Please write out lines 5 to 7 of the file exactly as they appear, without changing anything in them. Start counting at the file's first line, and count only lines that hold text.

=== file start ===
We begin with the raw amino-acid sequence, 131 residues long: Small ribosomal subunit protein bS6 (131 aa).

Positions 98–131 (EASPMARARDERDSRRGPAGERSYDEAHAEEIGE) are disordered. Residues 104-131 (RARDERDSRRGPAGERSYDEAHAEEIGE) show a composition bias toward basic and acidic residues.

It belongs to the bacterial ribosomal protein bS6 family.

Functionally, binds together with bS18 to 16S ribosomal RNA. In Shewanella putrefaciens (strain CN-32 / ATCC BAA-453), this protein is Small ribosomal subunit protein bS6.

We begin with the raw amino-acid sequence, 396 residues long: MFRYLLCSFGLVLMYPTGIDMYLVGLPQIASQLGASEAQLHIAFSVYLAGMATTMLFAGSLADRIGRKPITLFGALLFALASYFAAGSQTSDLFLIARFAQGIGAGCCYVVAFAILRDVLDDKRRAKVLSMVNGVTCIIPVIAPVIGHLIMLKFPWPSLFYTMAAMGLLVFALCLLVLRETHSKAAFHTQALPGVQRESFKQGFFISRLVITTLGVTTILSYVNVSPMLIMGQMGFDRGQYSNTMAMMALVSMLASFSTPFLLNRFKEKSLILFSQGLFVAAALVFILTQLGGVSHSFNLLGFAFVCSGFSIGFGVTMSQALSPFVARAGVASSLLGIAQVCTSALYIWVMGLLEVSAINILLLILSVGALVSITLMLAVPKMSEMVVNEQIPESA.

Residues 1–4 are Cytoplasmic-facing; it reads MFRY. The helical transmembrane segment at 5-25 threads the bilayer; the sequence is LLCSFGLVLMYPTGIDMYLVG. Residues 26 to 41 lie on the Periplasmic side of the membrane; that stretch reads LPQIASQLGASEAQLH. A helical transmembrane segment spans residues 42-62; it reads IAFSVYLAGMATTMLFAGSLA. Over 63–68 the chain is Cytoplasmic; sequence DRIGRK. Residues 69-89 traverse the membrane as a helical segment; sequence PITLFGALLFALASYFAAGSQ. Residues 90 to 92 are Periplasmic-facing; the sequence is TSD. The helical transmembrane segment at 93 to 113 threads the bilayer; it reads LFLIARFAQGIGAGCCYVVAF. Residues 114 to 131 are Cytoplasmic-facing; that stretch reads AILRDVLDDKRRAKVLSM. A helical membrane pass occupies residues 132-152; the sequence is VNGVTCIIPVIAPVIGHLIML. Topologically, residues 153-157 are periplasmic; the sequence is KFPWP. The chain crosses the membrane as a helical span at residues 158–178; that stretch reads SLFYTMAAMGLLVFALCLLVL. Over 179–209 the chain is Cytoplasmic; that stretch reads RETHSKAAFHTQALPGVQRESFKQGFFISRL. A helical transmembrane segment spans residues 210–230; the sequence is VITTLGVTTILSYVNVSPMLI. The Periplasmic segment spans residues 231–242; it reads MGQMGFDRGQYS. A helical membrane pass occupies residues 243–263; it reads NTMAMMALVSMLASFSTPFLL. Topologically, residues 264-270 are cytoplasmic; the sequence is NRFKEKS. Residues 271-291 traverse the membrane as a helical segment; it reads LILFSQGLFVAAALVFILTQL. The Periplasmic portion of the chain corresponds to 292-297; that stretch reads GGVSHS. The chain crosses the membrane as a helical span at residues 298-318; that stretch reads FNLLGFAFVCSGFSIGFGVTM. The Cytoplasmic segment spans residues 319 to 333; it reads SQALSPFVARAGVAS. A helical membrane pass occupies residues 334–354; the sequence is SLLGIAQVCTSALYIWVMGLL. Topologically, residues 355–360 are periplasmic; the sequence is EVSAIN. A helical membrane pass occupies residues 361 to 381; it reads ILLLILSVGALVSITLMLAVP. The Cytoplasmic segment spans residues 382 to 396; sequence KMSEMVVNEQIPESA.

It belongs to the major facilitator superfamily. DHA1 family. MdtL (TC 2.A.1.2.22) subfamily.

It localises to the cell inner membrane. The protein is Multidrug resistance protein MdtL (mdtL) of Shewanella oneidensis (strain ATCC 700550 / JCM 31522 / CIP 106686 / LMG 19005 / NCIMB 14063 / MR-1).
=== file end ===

We begin with the raw amino-acid sequence, 396 residues long: MFRYLLCSFGLVLMYPTGIDMYLVGLPQIASQLGASEAQLHIAFSVYLAGMATTMLFAGSLADRIGRKPITLFGALLFALASYFAAGSQTSDLFLIARFAQGIGAGCCYVVAFAILRDVLDDKRRAKVLSMVNGVTCIIPVIAPVIGHLIMLKFPWPSLFYTMAAMGLLVFALCLLVLRETHSKAAFHTQALPGVQRESFKQGFFISRLVITTLGVTTILSYVNVSPMLIMGQMGFDRGQYSNTMAMMALVSMLASFSTPFLLNRFKEKSLILFSQGLFVAAALVFILTQLGGVSHSFNLLGFAFVCSGFSIGFGVTMSQALSPFVARAGVASSLLGIAQVCTSALYIWVMGLLEVSAINILLLILSVGALVSITLMLAVPKMSEMVVNEQIPESA.

Residues 1–4 are Cytoplasmic-facing; it reads MFRY. The helical transmembrane segment at 5-25 threads the bilayer; the sequence is LLCSFGLVLMYPTGIDMYLVG. Residues 26 to 41 lie on the Periplasmic side of the membrane; that stretch reads LPQIASQLGASEAQLH. A helical transmembrane segment spans residues 42-62; it reads IAFSVYLAGMATTMLFAGSLA. Over 63–68 the chain is Cytoplasmic; sequence DRIGRK. Residues 69-89 traverse the membrane as a helical segment; sequence PITLFGALLFALASYFAAGSQ. Residues 90 to 92 are Periplasmic-facing; the sequence is TSD. The helical transmembrane segment at 93 to 113 threads the bilayer; it reads LFLIARFAQGIGAGCCYVVAF. Residues 114 to 131 are Cytoplasmic-facing; that stretch reads AILRDVLDDKRRAKVLSM. A helical membrane pass occupies residues 132-152; the sequence is VNGVTCIIPVIAPVIGHLIML. Topologically, residues 153-157 are periplasmic; the sequence is KFPWP. The chain crosses the membrane as a helical span at residues 158–178; that stretch reads SLFYTMAAMGLLVFALCLLVL. Over 179–209 the chain is Cytoplasmic; that stretch reads RETHSKAAFHTQALPGVQRESFKQGFFISRL. A helical transmembrane segment spans residues 210–230; the sequence is VITTLGVTTILSYVNVSPMLI. The Periplasmic segment spans residues 231–242; it reads MGQMGFDRGQYS. A helical membrane pass occupies residues 243–263; it reads NTMAMMALVSMLASFSTPFLL. Topologically, residues 264-270 are cytoplasmic; the sequence is NRFKEKS. Residues 271-291 traverse the membrane as a helical segment; it reads LILFSQGLFVAAALVFILTQL. The Periplasmic portion of the chain corresponds to 292-297; that stretch reads GGVSHS. The chain crosses the membrane as a helical span at residues 298-318; that stretch reads FNLLGFAFVCSGFSIGFGVTM. The Cytoplasmic segment spans residues 319 to 333; it reads SQALSPFVARAGVAS. A helical membrane pass occupies residues 334–354; the sequence is SLLGIAQVCTSALYIWVMGLL. Topologically, residues 355–360 are periplasmic; the sequence is EVSAIN. A helical membrane pass occupies residues 361 to 381; it reads ILLLILSVGALVSITLMLAVP. The Cytoplasmic segment spans residues 382 to 396; sequence KMSEMVVNEQIPESA.

It belongs to the major facilitator superfamily. DHA1 family. MdtL (TC 2.A.1.2.22) subfamily.